York University PhD candidate breaking down taboos surrounding sexuality after spinal cord injury

Changing lives for the better is a core focus for Jacqueline Kathnelson, a fourth-year PhD student in Kinesiology and Health Science at York University. Kathnelson is researching the psychosocial needs associated with men’s sexuality following spinal cord injury.

Photograph of the researcher covered in the story
Jacqueline Kathnelson

Working under the supervision of Faculty of Health Professor Will Gage, Kathnelson interviewed men between the ages of 18 and 50 who have experienced a spinal cord injury to learn more about the kinds of supports they need to move forward with their lives. “Sexuality in general has been understudied in many populations because it is a very ‘taboo’ subject,” notes Kathnelson. “This is even more so when it is associated with a chronic disease or dysfunction, including spinal cord injury.”

“Sex is a big part of life and plays an important role in our overall quality of life. A spinal cord injury can affect sexuality in many ways and yet it is often not adequately addressed with patients,” she says.

A man sits in a wheelchair
Kathnelson is hoping to develop an improved protocol for clinicians and researchers to use when discussing sexuality with men who have experienced a spinal cord injury

She noticed a prevailing myth within the general and clinical populations that people with spinal cord injury are thought of as more asexual, meaning that people’s perception is that while individuals with spinal cord injury may experience an attraction they are not interested or aren’t able to participate in sex. This observation was reinforced when she explored the literature. “Overall, sex and sexuality has been ignored in the rehabilitation literature. The focus instead is on clinical aspects related to bladder and bowel function, skin health and other medical aspects of spinal cord injury. There’s a huge gap in the literature regarding sexuality of men after a spinal cord injury.”

“Men’s sexuality is multifaceted, and the psychosocial component is very important, yet many of the men I have interviewed report that discussions are limited to what drugs they can take to achieve an erection,” she says.

Kathnelson conducted in-depth interviews with male volunteers who have experienced a spinal cord injury to investigate their perceptions and needs associated with their sexuality. Her research approach focused on documenting the lived experiences of these men, specifically their psychological and emotional needs and if their questions and concerns were being addressed by clinicians and health care professionals.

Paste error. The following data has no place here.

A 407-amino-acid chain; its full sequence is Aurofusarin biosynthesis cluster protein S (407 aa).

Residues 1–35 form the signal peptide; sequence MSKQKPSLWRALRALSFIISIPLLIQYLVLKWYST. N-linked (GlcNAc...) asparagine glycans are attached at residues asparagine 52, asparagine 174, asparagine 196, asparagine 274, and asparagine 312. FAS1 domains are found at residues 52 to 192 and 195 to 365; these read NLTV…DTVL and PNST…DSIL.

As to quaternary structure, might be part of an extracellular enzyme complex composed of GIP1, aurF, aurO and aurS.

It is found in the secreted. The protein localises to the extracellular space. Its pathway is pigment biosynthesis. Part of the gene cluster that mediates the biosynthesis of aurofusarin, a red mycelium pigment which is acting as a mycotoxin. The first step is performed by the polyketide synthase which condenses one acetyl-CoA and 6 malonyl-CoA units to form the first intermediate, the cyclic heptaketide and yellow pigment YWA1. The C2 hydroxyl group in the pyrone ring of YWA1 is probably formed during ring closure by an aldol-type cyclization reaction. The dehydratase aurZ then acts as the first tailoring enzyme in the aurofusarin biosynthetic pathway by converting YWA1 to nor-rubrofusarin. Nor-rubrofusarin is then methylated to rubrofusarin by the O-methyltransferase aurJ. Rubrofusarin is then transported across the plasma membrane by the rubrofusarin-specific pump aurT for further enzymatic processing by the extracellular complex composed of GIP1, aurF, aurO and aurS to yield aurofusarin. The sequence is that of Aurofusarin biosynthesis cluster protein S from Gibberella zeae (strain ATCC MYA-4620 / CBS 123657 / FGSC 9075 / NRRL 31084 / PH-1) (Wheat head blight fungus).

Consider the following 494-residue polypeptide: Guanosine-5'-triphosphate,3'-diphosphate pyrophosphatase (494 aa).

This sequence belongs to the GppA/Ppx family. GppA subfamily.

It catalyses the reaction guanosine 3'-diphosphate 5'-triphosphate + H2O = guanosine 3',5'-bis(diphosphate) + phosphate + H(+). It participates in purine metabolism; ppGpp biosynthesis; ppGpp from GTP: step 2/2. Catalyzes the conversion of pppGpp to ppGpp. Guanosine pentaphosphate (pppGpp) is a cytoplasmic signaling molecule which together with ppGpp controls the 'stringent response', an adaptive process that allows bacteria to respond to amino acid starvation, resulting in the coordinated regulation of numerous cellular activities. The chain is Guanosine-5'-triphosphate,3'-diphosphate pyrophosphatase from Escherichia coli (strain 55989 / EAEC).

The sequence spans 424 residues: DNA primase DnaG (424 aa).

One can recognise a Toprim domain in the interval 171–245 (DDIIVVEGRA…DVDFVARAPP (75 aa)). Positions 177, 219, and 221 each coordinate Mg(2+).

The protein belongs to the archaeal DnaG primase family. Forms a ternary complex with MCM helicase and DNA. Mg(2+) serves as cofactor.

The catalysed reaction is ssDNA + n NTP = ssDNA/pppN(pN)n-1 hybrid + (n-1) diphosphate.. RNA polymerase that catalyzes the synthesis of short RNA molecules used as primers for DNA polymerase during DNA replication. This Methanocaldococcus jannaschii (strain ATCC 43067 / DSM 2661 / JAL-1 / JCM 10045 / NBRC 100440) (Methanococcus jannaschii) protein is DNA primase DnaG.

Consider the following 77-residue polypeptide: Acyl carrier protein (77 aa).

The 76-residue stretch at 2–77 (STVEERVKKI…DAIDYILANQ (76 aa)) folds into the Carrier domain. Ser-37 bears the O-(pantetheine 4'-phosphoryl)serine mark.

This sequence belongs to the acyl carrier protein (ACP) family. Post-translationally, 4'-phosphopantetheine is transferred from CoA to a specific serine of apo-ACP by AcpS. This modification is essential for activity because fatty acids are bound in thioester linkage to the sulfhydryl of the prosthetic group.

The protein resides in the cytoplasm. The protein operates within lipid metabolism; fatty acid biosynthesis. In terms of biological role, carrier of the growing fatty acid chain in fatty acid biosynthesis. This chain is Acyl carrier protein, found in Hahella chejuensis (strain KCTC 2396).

“The physical aspect of sex is easier to discuss in a clinical sense,” notes Kathnelson, “but since the body has changed after spinal cord injury, for many men the other aspects of sexuality, including intimacy, become more important.”

The evolving nature of this intimacy changes the meaning of what sex is for these men, but no one has really explored this aspect of recovery from spinal cord injury and what it means to discuss it openly with the population, she says.

“I believe it has a lot to do with society’s belief that men don’t want to talk about their feelings and the sorts of things that maybe women are more comfortable discussing,” she says, noting that when she began her interviews, she found it difficult to get men to “go there” but once they did, their observations were both insightful and compelling. “The stories they told me and the experiences they shared with me were so deep and personal and the spinal cord injury had absolutely changed the meaning of sexuality for these men. There was indeed more emphasis on intimacy and emphasis on those other aspects of sexuality and there’s less about what we traditionally think sex should be. For many of these men, it is more about being open and exploring and connecting with another person.”

Kathnelson is taking the ideas that came out of her interviews and is now putting them forward to a larger population using a series of questionnaires. She is hoping to validate her initial observations, rate and rank the aspects of men’s sexuality in order of importance. Her ultimate goal is to establish a protocol that will assist clinicians, health care professionals and patients to establish an open conversation about the changing nature of sexuality following spinal cord injury.

Kathnelson with her poster presentation at the 2019 American Spinal Injury Association meeting

Her initial observations were presented in a poster and oral presentation titled “Utilizing a Phenomenological Approach to Examine the Psychological and Emotional Experience of Sexuality for Men after Spinal Cord Injury,” which she delivered to the American Spinal Injury Association (ASIA) at their 2019 conference in Hawaii. She has since joined the organization and is being mentored by its president. She was also selected to be featured as the ASIA new member spotlight. Response to her paper was positive with many clinicians and researchers asking for a final copy of her findings.

“For men with spinal cord injury, the psychosocial aspects of sexuality are proving to be vital in their overall quality of life,” says Kathnelson, “and to their sexual satisfaction.”

She hopes her dissertation will lead to the development of an improved protocol that will provide clinicians and health care workers with information to help men with spinal cord injury achieve maximum fulfilment, breaking down taboos and opening healthy discussions.

To learn more about Kathnelson’s research and how to participate in her study, email crampj@yorku.ca.